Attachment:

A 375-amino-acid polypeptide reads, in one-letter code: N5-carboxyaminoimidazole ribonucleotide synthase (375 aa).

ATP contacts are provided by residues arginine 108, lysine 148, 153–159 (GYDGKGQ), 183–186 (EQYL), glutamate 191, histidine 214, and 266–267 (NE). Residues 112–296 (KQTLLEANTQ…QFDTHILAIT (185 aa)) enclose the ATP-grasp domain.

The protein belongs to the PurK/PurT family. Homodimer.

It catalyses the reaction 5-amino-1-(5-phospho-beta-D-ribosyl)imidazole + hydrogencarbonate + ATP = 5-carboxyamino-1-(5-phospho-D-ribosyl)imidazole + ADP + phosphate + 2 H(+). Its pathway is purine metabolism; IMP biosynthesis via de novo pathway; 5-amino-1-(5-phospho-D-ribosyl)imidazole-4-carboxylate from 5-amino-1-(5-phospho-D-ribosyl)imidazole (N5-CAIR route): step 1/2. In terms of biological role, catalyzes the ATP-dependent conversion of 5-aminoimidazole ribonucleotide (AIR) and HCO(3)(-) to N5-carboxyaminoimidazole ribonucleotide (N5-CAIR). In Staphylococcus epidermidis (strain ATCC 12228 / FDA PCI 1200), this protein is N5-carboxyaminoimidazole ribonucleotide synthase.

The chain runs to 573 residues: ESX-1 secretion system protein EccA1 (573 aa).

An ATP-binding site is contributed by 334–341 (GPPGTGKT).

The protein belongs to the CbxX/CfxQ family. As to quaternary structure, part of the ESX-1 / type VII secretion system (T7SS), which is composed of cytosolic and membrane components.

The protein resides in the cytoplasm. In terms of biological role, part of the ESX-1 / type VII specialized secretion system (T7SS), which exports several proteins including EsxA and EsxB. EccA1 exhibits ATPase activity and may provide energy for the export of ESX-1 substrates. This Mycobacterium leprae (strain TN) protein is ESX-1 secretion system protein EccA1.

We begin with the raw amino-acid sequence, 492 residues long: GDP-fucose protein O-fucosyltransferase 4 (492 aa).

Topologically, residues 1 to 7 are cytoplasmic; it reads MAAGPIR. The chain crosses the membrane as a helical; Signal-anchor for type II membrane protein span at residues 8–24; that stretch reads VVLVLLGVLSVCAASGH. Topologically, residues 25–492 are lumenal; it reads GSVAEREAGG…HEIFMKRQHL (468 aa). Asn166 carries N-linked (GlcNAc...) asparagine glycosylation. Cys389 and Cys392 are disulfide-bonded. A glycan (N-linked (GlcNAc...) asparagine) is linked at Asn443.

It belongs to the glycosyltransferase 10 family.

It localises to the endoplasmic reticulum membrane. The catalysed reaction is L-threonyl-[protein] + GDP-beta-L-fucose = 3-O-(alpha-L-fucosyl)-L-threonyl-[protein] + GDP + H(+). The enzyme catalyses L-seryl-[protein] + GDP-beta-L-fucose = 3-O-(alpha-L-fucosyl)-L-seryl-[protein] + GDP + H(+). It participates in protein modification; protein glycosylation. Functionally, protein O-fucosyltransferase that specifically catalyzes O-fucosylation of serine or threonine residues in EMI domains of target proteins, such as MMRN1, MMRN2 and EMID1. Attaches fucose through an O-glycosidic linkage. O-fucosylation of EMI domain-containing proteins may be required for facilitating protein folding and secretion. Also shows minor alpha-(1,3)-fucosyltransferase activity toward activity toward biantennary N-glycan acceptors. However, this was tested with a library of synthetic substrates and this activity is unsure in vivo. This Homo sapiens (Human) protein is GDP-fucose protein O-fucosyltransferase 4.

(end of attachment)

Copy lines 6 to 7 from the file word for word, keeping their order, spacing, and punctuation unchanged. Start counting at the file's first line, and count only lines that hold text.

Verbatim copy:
An ATP-binding site is contributed by 334–341 (GPPGTGKT).

The protein belongs to the CbxX/CfxQ family. As to quaternary structure, part of the ESX-1 / type VII secretion system (T7SS), which is composed of cytosolic and membrane components.